It’s almost 15.00 when we arrive in Port Canto, we’re going to take a long interesting stress test aboard new Advanced Yachts A80. It’s hot, we’ve our camera equipment and bags on our shoulders and we walk along a desolate area, where just some days ago Cannes Yachting Festival attracted lots of visitors. APSARAS is moored at the entrance of the harbour but we aren’t seeing her yet, hidden by all the superyachts moored there for the exhibition.
We turn the last corner of the breakwater embankment and we finally see Apsaras. Seen from a distance, she doesn’t look big; like all well-designed boats, she prefers elegance to exaggerated lines.
However, she’s 24 metres long and 6 metres wide.
On the other hand, Reichel-Pugh and Nauta Yachts are excellent designers, always able to produce such masterpieces like this.
Despite the questionable decals her owners, a couple from Hong Kong, have chosen for her, the boat shows her class off like a refined woman.
She even doesn’t care about distances: Apsaras has, in fact, already sailed over 12,000 miles and experienced two Atlantic crossings in little more than 9 months but there is no sign of wear, anywhere.
We’re welcomed by two people we already heard, a very popular team in the world of big yachts, especially among maxi sailing yachts, where skills certainly don’t go unnoticed.
We’re talking about Fabio Beccatini and Cristian Marani, respectively Master and Second-in-command of Apsaras, the maxi yacht we’ll use for our “100 miles aboard” stress test to Genoa.
Advanced A80 is laterally moored. This morning, she took a sea trial with some customers and, when she came back, she was obliged to moor between two sides of the embankment, a very narrow passage (about 40 cm)…
We’re a little late but Fabio solves the situation in just one second, “pulling” with a winch to an astern relieving rope while Cristian deals with the bow from the ground, in no time we are out of trouble and he immediately jumps aboard.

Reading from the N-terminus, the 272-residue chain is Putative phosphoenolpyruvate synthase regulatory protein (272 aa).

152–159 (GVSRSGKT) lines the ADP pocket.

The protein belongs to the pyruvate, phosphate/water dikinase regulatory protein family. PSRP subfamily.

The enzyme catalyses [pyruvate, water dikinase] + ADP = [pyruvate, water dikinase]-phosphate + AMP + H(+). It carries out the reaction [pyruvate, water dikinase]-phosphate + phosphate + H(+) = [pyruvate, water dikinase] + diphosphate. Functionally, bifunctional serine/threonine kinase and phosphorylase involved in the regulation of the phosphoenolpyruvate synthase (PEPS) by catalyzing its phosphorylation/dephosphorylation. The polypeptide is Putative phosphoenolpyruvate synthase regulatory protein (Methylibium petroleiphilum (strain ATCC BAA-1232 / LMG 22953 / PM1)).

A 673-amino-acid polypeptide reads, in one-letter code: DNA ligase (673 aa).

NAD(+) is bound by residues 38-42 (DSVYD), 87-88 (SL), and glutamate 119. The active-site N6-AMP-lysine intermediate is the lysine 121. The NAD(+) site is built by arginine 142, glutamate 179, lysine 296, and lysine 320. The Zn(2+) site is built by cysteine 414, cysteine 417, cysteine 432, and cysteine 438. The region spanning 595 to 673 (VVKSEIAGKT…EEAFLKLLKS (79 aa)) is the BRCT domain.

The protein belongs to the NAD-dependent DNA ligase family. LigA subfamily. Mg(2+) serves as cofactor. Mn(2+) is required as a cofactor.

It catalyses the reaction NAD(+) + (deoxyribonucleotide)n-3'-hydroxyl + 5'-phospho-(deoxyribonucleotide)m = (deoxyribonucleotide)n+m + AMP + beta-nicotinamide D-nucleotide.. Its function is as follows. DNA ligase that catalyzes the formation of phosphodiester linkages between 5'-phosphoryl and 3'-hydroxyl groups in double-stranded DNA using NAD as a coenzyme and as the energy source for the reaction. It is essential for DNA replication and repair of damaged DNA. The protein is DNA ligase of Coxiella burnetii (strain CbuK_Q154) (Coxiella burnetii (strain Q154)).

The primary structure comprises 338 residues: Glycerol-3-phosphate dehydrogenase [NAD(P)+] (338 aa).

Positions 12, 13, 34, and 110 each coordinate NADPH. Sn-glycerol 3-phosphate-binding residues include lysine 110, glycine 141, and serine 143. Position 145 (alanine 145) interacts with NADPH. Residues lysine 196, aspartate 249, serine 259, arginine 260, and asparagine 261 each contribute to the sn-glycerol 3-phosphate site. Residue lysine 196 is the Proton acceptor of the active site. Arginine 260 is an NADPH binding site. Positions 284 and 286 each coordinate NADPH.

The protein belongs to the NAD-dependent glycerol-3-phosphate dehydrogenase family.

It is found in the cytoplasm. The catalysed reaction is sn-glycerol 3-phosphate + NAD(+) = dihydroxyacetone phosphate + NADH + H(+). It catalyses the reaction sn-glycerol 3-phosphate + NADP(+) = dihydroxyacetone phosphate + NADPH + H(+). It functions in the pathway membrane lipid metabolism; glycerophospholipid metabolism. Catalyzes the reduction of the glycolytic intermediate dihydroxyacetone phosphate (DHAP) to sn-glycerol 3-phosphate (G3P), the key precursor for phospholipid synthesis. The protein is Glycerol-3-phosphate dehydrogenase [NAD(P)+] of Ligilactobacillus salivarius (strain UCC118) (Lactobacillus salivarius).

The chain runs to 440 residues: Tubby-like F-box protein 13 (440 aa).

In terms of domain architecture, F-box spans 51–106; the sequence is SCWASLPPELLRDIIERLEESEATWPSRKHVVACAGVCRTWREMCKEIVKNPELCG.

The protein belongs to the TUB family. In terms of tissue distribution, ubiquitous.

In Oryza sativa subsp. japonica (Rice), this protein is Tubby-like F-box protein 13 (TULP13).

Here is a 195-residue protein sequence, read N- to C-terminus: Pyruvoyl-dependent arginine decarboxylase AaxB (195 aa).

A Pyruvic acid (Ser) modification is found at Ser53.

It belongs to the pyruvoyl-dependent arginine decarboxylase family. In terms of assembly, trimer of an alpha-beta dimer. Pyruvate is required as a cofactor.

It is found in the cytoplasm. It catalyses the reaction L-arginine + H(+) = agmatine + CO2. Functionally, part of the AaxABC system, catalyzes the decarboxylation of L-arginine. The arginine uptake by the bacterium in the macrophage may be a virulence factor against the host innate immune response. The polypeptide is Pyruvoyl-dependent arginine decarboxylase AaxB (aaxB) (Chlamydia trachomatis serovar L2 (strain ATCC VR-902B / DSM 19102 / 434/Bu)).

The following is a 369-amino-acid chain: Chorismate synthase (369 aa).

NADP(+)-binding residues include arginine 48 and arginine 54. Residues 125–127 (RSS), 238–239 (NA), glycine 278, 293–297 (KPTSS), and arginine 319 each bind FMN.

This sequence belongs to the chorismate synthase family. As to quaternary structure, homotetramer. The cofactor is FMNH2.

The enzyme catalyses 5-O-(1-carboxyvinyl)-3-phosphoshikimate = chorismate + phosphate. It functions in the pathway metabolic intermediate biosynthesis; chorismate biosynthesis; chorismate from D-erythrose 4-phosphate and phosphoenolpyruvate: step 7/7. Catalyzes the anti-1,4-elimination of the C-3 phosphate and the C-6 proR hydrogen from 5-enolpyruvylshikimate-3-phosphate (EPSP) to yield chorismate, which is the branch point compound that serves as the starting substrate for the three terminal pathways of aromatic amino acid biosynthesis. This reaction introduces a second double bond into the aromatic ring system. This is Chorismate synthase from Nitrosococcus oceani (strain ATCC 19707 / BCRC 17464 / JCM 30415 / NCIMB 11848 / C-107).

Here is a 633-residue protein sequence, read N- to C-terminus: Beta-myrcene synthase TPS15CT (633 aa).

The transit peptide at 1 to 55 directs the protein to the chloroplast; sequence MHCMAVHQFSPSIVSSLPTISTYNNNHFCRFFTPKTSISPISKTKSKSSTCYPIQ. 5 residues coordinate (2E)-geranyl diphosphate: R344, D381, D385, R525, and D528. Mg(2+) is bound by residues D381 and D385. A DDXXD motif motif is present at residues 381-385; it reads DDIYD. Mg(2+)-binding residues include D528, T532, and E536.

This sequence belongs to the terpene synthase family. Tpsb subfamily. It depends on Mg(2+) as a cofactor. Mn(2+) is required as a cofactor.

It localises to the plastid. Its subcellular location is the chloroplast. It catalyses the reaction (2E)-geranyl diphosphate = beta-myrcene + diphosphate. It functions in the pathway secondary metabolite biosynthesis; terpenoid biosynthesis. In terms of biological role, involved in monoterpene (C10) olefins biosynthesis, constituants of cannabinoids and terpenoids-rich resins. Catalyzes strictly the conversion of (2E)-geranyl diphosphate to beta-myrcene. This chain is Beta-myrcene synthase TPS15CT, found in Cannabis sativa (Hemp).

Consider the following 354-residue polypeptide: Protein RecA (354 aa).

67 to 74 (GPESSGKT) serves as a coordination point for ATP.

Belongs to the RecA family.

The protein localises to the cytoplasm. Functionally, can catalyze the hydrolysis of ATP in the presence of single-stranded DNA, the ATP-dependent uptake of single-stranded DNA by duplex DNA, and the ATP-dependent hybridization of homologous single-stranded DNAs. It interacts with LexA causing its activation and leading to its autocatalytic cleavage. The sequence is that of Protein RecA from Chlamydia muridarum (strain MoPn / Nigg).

Once we go out of the harbour, we hoist the mainsail and get in route: there’s no wind and sea is flat.
Yanmar 230 HP motor runs at economical cruising speed at 2400 revolutions and 75% of its maximum range with a consumption of about 16-17 l/h, very little for a boat of this size which weights less than 40 tons. We’re sailing at about 10 knots and the stern drags nothing.
With a two-thousand-litre fuel tank, this means an endless autonomy; our fuel tank is full while the water one is at 30% (we’ve a desalination system aboard), which means a load of 2.5 tons including liquids, pantry and crew.
Now that all handlings are completed, we can relax and we quietly admire one of the clearest decks we’ve never seen. The cockpit is huge, an expanse of teak interrupted only by a step which ideally divides the rigging zone from the relaxation one.
All tools in the two wheel houses are on hand and Apsaras is equipped with Raymarine advanced tools, the winch support reserved for the mainsail sheet hosts a large multifunction display.
The two jib winches are well-located, comfortable and far from the relaxation area.
We sail for three hours, the engine is perfectly silent, wind is just 2 knots and we have lots of miles to do despite our 10/11-knot-cruising speed.
In the morning, Christian tells us, true wind was 4-5 knots but this maxi yachtsailed at 6, he adds, but we want to verify that.
Then, wind gets stronger (5-6 knots) and sea gets darker. I turn to the master who smiles, we dont’ need to say anything.
He immediately gives me the wheel, I slightly bear up while looking at the windex, speed increases together with apparent wind, I look down to check the display and we are sailing at 7.6 knots with a 22-degree apparent wind! I go on bearing up and, every time I bear up, apparent wind and speed increase simultaneously.